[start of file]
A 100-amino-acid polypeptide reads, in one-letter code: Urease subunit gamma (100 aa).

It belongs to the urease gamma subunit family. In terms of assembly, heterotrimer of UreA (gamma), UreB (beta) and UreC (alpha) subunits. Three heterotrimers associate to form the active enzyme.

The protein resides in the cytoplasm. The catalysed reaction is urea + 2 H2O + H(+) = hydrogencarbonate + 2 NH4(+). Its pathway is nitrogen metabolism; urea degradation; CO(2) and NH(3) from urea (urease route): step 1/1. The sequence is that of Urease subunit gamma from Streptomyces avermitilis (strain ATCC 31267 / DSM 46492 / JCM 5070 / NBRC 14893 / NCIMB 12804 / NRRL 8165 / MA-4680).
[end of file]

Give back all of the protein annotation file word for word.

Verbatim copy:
A 100-amino-acid polypeptide reads, in one-letter code: Urease subunit gamma (100 aa).

It belongs to the urease gamma subunit family. In terms of assembly, heterotrimer of UreA (gamma), UreB (beta) and UreC (alpha) subunits. Three heterotrimers associate to form the active enzyme.

The protein resides in the cytoplasm. The catalysed reaction is urea + 2 H2O + H(+) = hydrogencarbonate + 2 NH4(+). Its pathway is nitrogen metabolism; urea degradation; CO(2) and NH(3) from urea (urease route): step 1/1. The sequence is that of Urease subunit gamma from Streptomyces avermitilis (strain ATCC 31267 / DSM 46492 / JCM 5070 / NBRC 14893 / NCIMB 12804 / NRRL 8165 / MA-4680).